Happy stuff from robot-voiced super scientist Steven “Happy Happy Joy Joy” Hawking this week:
Professor Stephen Hawking says a disaster on Earth within the next 1000 or 10,000 years is a “near certainty”.
“We face a number of threats: nuclear war, global warming and genetically engineered viruses,” Hawking told the Radio Times ahead of his BBC Reith Lecture.
“Although the chance of a disaster on planet Earth in a given year may be quite low, it adds up over time, to a near certainty in the next 1000 or 10,000 years.”
The first sad thing about Professor Hawking’s warning is that he tends to be correct on the stuff that he shares with us, his work on the wave function of the universe, singularities of gravitational collapse and cosmology, and the development of irregularities in a single bubble inflationary universe springing immediately to mind.
The second sad thing about his warning is that it was an answer to a question posed by a schoolboy who wanted to know whether the world was likely to end at the hand of humans or from a natural disaster.
Is it just me, or should schoolboys rather not be thinking about that sort of thing? They should be thinking about whose side they’re going to be on in the break time footy match, or – if they’re older – Katie* Chapman in the Lower Sixth. Not impending doom. Not the end of civilisation. No man – something’s up there. This schoolboy needs some sort of assessment before he goes postal on his classmates, especially now he’s had this sort of answer from the world’s leading genius.
The first day back after the long weekend, and the first day of an almost full week. Finally! The kids were looking forward to school and I had a definite spring of productivity in my step as I headed into work. Even the traffic wasn’t too bad.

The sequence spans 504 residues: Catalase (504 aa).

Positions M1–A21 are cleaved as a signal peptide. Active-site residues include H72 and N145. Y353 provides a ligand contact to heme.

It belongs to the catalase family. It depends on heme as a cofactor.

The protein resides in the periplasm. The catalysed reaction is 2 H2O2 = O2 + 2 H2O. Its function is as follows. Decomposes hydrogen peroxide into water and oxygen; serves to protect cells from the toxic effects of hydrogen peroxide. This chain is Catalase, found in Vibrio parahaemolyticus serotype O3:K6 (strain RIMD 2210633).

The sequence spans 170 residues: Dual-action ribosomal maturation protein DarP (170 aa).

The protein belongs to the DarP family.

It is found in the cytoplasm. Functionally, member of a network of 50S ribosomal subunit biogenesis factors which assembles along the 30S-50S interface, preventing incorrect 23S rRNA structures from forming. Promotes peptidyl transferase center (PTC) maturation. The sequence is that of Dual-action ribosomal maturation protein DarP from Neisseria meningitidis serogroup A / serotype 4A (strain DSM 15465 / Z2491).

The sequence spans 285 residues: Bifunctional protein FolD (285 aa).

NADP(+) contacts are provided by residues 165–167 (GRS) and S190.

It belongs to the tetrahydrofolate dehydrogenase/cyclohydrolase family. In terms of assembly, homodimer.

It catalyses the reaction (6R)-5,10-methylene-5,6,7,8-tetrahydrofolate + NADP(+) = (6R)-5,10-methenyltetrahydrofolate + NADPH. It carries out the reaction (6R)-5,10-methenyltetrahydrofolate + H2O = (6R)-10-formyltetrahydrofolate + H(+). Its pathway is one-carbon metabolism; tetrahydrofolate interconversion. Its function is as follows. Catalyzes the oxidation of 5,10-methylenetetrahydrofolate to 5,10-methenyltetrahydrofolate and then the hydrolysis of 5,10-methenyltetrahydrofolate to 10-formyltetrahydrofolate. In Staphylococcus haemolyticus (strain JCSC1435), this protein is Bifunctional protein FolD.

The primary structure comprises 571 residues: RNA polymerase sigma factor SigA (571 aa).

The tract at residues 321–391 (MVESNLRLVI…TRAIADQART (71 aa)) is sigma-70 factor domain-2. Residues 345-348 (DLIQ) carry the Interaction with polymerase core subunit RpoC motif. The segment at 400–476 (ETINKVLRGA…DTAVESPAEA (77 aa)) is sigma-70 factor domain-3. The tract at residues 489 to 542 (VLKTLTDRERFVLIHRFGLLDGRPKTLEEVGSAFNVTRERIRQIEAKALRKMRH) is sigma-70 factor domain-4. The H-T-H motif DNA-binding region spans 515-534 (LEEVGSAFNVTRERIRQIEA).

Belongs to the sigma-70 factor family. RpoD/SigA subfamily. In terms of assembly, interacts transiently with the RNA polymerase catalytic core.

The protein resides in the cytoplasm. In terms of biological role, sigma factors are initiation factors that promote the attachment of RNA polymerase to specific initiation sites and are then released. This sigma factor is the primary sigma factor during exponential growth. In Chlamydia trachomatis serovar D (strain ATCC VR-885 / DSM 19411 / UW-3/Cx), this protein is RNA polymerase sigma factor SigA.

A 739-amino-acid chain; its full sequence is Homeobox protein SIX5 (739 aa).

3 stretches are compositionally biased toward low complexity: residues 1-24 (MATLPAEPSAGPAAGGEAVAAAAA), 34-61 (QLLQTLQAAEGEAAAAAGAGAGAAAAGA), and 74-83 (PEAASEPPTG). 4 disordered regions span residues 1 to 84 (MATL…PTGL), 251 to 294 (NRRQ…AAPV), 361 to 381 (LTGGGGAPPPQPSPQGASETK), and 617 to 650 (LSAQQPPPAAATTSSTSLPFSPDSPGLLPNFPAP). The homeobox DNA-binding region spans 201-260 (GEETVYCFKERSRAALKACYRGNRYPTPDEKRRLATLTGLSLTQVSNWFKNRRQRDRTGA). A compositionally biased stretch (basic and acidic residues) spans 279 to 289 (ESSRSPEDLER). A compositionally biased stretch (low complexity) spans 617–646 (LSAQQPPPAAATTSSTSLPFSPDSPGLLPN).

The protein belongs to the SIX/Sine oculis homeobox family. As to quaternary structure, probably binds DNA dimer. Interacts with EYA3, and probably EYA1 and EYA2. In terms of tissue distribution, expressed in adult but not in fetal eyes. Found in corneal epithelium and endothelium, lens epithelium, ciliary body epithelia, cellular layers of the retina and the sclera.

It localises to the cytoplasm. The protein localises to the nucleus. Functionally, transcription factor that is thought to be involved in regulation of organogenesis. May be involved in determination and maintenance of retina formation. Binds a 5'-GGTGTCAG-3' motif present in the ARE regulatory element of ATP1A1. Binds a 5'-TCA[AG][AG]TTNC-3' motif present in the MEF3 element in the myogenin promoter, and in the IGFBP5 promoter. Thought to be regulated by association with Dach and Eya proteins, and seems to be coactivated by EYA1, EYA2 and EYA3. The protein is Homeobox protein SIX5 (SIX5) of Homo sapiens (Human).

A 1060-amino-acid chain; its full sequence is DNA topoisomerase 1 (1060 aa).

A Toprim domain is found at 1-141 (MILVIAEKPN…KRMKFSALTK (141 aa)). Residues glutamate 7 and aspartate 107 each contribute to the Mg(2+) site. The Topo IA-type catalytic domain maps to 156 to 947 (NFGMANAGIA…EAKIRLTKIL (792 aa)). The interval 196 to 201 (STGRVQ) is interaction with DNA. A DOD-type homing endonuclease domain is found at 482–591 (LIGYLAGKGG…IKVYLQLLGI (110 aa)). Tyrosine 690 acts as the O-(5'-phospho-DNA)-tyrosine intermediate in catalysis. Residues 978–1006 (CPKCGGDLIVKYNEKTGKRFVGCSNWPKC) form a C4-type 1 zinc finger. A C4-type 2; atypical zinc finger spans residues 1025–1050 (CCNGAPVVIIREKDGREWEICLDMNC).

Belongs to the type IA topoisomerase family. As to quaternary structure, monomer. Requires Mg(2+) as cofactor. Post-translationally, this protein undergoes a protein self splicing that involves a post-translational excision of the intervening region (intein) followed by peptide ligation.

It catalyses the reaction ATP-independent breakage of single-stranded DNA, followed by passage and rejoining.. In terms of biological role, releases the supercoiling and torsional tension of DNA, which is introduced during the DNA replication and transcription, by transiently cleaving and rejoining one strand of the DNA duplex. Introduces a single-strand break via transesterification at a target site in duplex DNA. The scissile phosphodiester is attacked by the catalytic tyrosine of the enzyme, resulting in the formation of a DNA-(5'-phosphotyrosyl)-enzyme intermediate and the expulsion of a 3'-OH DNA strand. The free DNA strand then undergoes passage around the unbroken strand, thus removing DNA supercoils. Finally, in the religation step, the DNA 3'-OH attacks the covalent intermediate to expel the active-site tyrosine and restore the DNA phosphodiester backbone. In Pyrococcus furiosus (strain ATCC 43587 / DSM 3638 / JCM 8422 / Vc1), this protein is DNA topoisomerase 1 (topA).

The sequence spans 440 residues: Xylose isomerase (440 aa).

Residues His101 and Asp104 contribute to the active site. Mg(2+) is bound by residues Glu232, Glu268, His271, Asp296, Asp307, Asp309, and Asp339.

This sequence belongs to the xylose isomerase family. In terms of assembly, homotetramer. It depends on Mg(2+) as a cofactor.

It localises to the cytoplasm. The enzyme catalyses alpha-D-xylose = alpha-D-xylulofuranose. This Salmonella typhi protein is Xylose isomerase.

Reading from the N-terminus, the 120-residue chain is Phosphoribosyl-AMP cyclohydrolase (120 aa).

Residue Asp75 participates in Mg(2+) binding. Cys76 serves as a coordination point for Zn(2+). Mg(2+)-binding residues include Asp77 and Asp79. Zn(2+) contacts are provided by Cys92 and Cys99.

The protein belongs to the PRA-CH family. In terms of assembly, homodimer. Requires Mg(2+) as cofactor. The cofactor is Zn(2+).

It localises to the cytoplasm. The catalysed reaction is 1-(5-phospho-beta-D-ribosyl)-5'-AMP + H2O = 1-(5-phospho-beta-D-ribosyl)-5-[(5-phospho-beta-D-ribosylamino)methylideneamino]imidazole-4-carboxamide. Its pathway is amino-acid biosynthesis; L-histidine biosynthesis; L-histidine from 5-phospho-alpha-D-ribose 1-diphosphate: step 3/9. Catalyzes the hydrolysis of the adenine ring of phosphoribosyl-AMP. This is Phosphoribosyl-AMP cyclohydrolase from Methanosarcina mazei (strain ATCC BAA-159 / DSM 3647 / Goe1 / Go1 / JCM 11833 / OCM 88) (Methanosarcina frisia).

But that was then.
Now – two failed laptops, a broken centrifuge, a promised delivery that hasn’t been delivered, Afrihost’s DSL authentication issue and a kettle that needed a(nother) punch to get it working, later – any remaining glimmer of positivity has been firmly extinguished. It’s not even ten o’clock and I’m effectively functionally stranded as everything around me falls to pieces.
This obviously isn’t your problem, and I very much doubt you even want to hear about it, but paradoxically, with so much to do, I need a few minutes away from everything just to get my head together. And I need to stay away from equipment and stuff before anything else breaks.
Right. And now, with a clearer mind, it’s once more unto the breach (although I’d still much rather once more onto the beach). Have a special day.
The City of Cape Town wishes to inform residents that a simulated major cruise ship ‘accident’ close to the Port of Cape Town will be conducted on Tuesday 12 March 2013. The exercise will test the preparedness and ability of the authorities and related agencies to respond to an incident involving an international cruise ship running aground. Code-named ‘Beachy’, the joint scenario exercise will be led by the City’s Disaster Risk Management Centre.
Of course, even in these days of modern technology when you wouldn’t expect maritime disasters to even be possible, you don’t have to go too far back to remember the last time a cruise ship ran aground.
So this sort of preparedness is to be applauded.
The accident will take place off-shore from the Mouille Point Lighthouse and a verification and mass-care centre will be established at the Cape Town Stadium to assist survivors of the cruise liner disaster. Residents living in the vicinity are alerted that the exercise will involve a large contingent of armed forces, law enforcement agencies and emergency and disaster management personnel. Helicopters from the SA Air Force and the Western Cape Government Health: Emergency Medical Services will be utilised to evacuate ‘casualties’ from the ship.
If you’ve got a camera and the ability to walk (sadly, I have neither right now), it might be worth going down there and having a look.
But if you can’t get down there, share this post, educate your friends and prevent unnecessary widespread panic on the streets of the Atlantic Seaboard tomorrow.